Frederik Norgaard about MY ROBOT BROTHER: “I wanted people to feel welcome in a warm future”
School life sucks for 12-year-old Alberte. Her old android Robbi is quite an embarrassment to her. With the perfect birthday present – the newest model of humanoids – everything seems to change. The new robot Konrad looks and acts completely as if he were human and suddenly Alberte’s popularity spikes as she is now the kid with the most advanced technology at school. But can the connection between Alberte and Konrad hold up to a real friendship?
For what specific tasks in your life would you consider it practical to have a robot at your service?
Frederik Norgaard: I wouldn’t say no to a lawnmower robot or a maid, for cleaning , tidying up or shopping groceries. A robot cook would be nice too, or a caddie for playing golf.
In your future world, solutions have been found for all ecological problems. What was the key element to getting them solved?
Norgaard: The key element is recycling, refurbishing and not using more than what we need. That’s why food printers are crucial, not to generate any waste. Each household grows its own food, generates its own power and classic cars have been changed into electric ones.
But people's status - just like nowadays with mobile phones - is still defined by fashionable technology.
Norgaard: It’s a very up-to-date theme that we’ve maintained in the future in order for the audience to identify with the story and the characters. A good sci-fi always keeps a connection with current themes and problems.
Even when immersing us in the future, there is a lot of nostalgia to your story, impersonated by Robbi the robot.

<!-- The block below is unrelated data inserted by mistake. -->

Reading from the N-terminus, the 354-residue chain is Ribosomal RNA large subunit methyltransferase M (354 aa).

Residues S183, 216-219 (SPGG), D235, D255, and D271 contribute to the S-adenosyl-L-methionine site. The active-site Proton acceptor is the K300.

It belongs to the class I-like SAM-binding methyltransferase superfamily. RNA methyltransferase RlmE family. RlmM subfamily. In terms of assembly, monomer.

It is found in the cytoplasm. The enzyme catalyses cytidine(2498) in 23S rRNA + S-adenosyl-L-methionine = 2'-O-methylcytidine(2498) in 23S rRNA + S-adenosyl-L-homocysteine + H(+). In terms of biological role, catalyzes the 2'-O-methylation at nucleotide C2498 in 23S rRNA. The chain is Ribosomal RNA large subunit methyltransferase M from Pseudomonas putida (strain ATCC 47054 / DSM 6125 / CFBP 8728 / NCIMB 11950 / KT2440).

Norgaard: Our goal was to create a refurbished, recycled future, a clash of different periods - 70s, 80s, 90s,… Robbi is the result of that. But even more important, Robbi represents Alberte’s innocence and purity. She is caught between childhood and adulthood, a difficult and insecure period in life, which is why she feels attracted to the “cooler” kids.
With all those scenes in intriguing, futuristic buildings, how did you pick your locations, or how did you make them look extra futuristic?
Norgaard: For a sci-fi film, MY ROBOT BROTHER had a very limited budget, so we had to be very precise with our locations. We were so lucky; there wasn’t much upgrading to be done. The only set we constructed was the interior of Alberte’s house; we needed a greenhouse on the roof.
I suppose Konrad's design was well-overthought. Why does he look the way he does?
Norgaard: Three things were important about Konrad’s design: 1. That he was more cool and futuristic than Robbi. 2. That his looks would help convincing the audience that he actually was a robot, not an actor. 3. That he’d fit the pod he arrives in. The unboxing scene was a key scene to the film, and we wanted it to have an MAC UNBOXING feel. If that scene didn’t work, the audience wouldn’t believe the premise of the film. The scenes between Konrad and Alberte often express very poetic and complex emotions.
On the other hand Robbi's design is utterly charming. How do people react to his presence?
Norgaard: Robbi was one of our main challenges. I knew that the best way to make it work was by putting a man in that suit, without getting people to think “oh there’s a man in a funny suit”. So we decided to keep the costume super basic. I was nervous, but then when the designer sent me the first clip of the actor walking in it… kaboom! It worked. Everybody loved Robbi. Except the actor inside the costume - he felt super lonesome and extremely hot. Kudos to him!
Your hope for the future speaks through the film's colour design. How did you decide about the right colours to create the right atmosphere?
Norgaard: It was key to me not to create a dystopian future; the future had to be positive and filled with hope. So the colour scheme for the film was earthly colours and organic materials, except of course for the big factory in the end. I wanted people to feel welcome in a warm future.
One thing is clear: even with the most developed technology, adults will always remain clumsy and far from perfect.
Norgaard: The film is seen from Alberte’s point of view and all children between the age of 11 and 18 think their parents are super awkward. Moreover, the parents in the film are actually the children of today. Their online lives are the result of children today spending too much time online – a meta reference towards the future.
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